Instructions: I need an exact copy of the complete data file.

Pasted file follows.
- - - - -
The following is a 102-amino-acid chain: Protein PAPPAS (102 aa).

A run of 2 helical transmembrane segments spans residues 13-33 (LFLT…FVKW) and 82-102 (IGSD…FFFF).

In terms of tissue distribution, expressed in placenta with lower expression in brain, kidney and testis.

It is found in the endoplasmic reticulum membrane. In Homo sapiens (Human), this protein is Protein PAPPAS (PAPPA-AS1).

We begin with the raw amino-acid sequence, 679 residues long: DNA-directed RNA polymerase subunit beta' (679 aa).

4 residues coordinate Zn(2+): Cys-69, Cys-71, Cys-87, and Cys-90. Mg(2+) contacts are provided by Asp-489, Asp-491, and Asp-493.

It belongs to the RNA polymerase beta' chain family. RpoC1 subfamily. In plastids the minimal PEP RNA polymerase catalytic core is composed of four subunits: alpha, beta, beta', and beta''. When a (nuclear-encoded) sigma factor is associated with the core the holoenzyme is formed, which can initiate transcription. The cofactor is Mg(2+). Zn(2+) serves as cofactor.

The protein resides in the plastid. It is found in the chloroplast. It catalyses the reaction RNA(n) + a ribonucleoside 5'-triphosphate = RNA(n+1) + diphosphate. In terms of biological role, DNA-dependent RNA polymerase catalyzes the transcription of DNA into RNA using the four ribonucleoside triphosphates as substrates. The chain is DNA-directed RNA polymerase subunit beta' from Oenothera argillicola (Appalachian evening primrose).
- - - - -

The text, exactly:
The following is a 102-amino-acid chain: Protein PAPPAS (102 aa).

A run of 2 helical transmembrane segments spans residues 13-33 (LFLT…FVKW) and 82-102 (IGSD…FFFF).

In terms of tissue distribution, expressed in placenta with lower expression in brain, kidney and testis.

It is found in the endoplasmic reticulum membrane. In Homo sapiens (Human), this protein is Protein PAPPAS (PAPPA-AS1).

We begin with the raw amino-acid sequence, 679 residues long: DNA-directed RNA polymerase subunit beta' (679 aa).

4 residues coordinate Zn(2+): Cys-69, Cys-71, Cys-87, and Cys-90. Mg(2+) contacts are provided by Asp-489, Asp-491, and Asp-493.

It belongs to the RNA polymerase beta' chain family. RpoC1 subfamily. In plastids the minimal PEP RNA polymerase catalytic core is composed of four subunits: alpha, beta, beta', and beta''. When a (nuclear-encoded) sigma factor is associated with the core the holoenzyme is formed, which can initiate transcription. The cofactor is Mg(2+). Zn(2+) serves as cofactor.

The protein resides in the plastid. It is found in the chloroplast. It catalyses the reaction RNA(n) + a ribonucleoside 5'-triphosphate = RNA(n+1) + diphosphate. In terms of biological role, DNA-dependent RNA polymerase catalyzes the transcription of DNA into RNA using the four ribonucleoside triphosphates as substrates. The chain is DNA-directed RNA polymerase subunit beta' from Oenothera argillicola (Appalachian evening primrose).